Your FitBit Might Not Help You Lose Weight, Just So You Know
So you can stop obsessively tracking your heart rate now.
If you've developed a bond to rival that of mother and first-born child with your FitBit, then you might need to sit down for what you're about to read next. The tracking wristband which monitors step count, calories burnt, heart rate and more might not actually help you to lose weight, according to a ruthless bunch of myth-busting scientists.
Just to piss on your parade, a group of researchers carried out a study where they assessed two groups of people aged between 18 and 35 over a two-year period; one group who wore wearable activity trackers regularly, and another group who followed a similar routine but used a website to monitor progress instead.
And depressingly, it was found that an average of 7.72 pounds was lost by the group who wore their trackers, in comparison to the non tracker-watch-wearing lot, who lost an average 13 pounds. Ouch, that's almost double.
And the lead researcher of the study, Dr. John Jakicic from the University of Pittsburgh, warned there's a danger in spreading the message that wearing one of these wristwatches will automatically lead to a noticeable difference in weight.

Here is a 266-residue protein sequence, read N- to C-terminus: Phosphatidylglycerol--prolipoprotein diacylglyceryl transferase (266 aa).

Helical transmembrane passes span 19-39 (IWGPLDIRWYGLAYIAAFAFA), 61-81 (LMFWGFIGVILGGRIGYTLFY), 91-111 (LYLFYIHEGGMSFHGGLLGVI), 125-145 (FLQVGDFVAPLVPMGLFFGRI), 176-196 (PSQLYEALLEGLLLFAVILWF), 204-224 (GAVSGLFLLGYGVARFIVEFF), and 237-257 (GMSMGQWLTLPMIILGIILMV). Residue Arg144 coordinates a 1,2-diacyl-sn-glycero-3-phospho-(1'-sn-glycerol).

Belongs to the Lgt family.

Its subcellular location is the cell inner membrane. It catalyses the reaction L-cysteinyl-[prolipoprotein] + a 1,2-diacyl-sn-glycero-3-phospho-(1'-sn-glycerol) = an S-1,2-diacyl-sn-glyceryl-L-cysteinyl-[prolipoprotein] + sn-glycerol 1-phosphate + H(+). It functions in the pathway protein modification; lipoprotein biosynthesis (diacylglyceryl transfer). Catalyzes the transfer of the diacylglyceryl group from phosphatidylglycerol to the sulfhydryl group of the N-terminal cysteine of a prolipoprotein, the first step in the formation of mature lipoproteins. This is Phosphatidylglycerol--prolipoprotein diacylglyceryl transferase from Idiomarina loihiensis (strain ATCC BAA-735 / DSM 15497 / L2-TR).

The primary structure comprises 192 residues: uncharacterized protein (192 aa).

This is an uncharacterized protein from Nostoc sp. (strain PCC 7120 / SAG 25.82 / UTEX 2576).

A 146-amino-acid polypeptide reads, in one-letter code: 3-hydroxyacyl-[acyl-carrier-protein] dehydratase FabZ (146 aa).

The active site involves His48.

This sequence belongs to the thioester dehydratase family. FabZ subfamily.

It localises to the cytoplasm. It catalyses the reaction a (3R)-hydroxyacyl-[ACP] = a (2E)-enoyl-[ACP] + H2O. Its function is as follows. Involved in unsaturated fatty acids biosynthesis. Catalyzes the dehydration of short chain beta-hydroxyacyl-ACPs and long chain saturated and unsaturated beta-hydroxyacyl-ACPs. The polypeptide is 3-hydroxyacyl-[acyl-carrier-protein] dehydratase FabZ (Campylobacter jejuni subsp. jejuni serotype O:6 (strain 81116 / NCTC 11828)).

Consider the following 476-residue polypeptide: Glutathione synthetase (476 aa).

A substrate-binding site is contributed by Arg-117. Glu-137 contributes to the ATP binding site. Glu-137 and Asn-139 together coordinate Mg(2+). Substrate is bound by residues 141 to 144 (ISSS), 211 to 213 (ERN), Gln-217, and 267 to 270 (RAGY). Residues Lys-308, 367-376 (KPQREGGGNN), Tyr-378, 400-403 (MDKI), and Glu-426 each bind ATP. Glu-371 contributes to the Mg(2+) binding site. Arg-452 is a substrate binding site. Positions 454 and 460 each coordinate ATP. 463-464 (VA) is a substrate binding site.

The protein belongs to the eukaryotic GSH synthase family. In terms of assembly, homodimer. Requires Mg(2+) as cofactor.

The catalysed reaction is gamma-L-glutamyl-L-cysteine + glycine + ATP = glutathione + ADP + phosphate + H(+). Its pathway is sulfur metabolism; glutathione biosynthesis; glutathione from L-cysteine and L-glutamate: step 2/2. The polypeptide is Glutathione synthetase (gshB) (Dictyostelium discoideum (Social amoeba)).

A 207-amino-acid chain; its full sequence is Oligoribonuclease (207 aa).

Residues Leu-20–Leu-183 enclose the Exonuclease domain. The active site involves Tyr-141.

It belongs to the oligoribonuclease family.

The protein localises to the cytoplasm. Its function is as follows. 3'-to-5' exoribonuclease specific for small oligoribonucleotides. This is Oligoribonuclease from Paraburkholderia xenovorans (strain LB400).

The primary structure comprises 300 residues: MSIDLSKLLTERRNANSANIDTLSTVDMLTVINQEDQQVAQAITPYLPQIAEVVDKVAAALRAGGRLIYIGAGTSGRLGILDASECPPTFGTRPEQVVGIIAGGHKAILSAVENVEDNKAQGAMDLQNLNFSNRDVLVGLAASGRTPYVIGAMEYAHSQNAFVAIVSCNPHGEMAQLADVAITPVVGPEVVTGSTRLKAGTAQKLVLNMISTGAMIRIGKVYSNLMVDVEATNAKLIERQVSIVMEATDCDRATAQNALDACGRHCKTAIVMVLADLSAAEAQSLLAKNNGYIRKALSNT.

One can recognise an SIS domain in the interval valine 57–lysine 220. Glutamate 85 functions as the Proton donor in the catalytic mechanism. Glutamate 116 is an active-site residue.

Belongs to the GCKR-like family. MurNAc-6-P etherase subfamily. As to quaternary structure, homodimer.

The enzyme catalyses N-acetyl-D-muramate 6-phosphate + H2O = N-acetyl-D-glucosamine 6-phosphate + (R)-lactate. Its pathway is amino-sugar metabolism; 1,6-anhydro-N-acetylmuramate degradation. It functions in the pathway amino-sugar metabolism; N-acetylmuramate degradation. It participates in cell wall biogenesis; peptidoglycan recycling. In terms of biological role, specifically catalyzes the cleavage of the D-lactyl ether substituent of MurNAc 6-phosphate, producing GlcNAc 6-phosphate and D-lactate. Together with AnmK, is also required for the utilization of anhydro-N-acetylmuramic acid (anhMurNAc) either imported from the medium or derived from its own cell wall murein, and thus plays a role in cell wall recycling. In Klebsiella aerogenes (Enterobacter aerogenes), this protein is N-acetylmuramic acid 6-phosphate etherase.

"We should not simply tell everyone to go and buy an activity monitor and that it will help them to lose weight," he said.
While he clarified that the activity trackers do make a difference for some people with the constant reminder of exercise output, Dr. Jakicic was keen to remind people "there is so much more that we need to learn about how these devices lead to behaviour change."
And he makes a good point - there are many factors involved in weight loss, and while a greater awareness about how much exercise you're doing can aid some people, it's not the be all and end all. So use that FitBit by all means, but don't expect it to be some kind of magic wand to transform you into the figure of a Victoria's Secret model.
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